Woodstock 50 Promoter Says Former Investor Tried To "Kill" Festival

By Andrew Magnotta @AndrewMagnotta

May 7, 2019

Taking Woodstock Special Screening Presented by The Woodstock Film Festival

Woodstock Festival co-creator Michael Lang is ramping up his legal fight against his former investor, Dentsu Aegis Network, accusing company of several illegal acts and of trying to "suffocate" the anniversary event because it determined the event would not make as much money as it had hoped.

Rumors of roadblocks in the planning of Woodstock 50 came to a head last week when Dentsu announced it was terminating its partnership with Lang's company and claiming the festival was canceled.

Lang quickly fired back, asserting that the festival is not canceled, and will still take place as advertised, August 16 - 18, at Watkins Glen International Speedway in New York State. He followed up by hiring a high-powered New York City-based law firm to represent him in potential litigation against Dentsu.

In a lengthy letter to Dentsu, obtained by Rolling Stone, Lang says he holds the Japanese firm responsible for sabotaging the Woodstock 50 rollout, claiming Dentsu's investment arm, Amplifi Live, "illegally swept approximately $17 million from the festival bank account, leaving [Woodstock] in peril."

Dentsu said Tuesday night that it was simply recuperating money it put in as a festival partner.

Lang adds that he noticed several red flags from the beginning of his relationship with Dentsu, noting that "corporations are not always the right match for certain creative endeavors." But after being convinced of Dentsu's good faith by the company's chief commercial officer and being assured the company would not interfere with planning Woodstock 50, Lang signed up.

He says that after obtaining all the necessary permits for Woodstock 50 and getting approval by the New York State to sell tickets, Dentsu blocked the ticket sale "for no apparent reason."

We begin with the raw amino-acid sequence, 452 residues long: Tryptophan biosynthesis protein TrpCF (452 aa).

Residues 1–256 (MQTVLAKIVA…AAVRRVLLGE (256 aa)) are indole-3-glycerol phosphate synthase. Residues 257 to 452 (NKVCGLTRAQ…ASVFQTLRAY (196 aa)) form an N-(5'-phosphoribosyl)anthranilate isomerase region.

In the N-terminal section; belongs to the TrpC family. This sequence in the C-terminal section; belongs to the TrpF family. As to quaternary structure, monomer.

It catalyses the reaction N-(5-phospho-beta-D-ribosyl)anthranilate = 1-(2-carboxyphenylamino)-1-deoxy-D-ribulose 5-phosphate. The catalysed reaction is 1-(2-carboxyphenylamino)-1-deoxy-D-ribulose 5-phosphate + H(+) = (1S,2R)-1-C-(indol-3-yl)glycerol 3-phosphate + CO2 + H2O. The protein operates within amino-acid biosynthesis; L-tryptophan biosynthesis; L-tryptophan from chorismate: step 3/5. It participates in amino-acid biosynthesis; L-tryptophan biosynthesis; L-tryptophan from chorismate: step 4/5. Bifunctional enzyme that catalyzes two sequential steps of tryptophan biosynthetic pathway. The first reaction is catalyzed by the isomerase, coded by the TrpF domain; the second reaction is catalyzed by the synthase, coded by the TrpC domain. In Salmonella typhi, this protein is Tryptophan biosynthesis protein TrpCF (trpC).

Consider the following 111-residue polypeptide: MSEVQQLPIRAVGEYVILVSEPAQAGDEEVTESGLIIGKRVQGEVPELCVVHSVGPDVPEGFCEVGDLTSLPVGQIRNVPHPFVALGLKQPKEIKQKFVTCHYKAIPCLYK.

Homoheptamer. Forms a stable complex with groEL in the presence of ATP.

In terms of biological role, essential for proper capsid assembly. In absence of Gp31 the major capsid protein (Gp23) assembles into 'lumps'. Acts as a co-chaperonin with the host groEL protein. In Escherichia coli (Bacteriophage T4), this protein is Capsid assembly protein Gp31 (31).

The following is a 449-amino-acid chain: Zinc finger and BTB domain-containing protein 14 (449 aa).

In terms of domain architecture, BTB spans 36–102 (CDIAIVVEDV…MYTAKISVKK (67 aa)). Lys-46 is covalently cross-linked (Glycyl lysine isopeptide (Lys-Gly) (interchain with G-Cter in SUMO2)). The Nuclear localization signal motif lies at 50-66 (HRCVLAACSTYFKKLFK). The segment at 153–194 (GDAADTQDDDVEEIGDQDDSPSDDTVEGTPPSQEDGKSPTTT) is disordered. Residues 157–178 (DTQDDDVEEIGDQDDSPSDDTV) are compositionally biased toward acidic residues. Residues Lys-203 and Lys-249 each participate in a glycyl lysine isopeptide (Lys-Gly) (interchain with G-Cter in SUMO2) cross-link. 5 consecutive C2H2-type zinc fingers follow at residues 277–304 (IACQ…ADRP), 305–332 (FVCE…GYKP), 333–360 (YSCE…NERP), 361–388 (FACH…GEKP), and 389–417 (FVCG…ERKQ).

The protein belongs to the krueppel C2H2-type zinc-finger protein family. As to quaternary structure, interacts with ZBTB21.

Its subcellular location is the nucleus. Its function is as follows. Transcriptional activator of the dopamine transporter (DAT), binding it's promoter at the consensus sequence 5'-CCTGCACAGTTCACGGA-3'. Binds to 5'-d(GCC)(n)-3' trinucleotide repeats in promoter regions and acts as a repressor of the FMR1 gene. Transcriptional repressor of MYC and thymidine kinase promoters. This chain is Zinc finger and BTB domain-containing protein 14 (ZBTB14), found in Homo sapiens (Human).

Rolling Stone notes that a New York State Department of Health spokesperson told the publication last week that "no permit has been issued for the festival," and that the application is being held as the future of the event is determined.

Lang continued, asserting Dentsu failed to sell sponsorships for Woodstock 50, and that plans by his own team to "improve the economics" of the site were ignored. Then came Dentsu's April 29 announcement that it was canceling the event, which Lang insists the investor had "no legal right to do."

He says he learned about Dentsu's intention to cancel the festival at the same time the media did. The company then began contacting Woodstock 50 stakeholders — many of whom Lang says are personal friends — and suggested they not do business with Lang.

Dentsu, which claimed last week that Woodstock 50 artists were no longer bound to their festival contracts, allegedly then dangled opportunities to some performers regarding the 2020 Summer Olympics in Tokyo, Lang says.

Lang concluded by reaffirming his intension to proceed with the festival, as originally planned.

Photo: Getty Images

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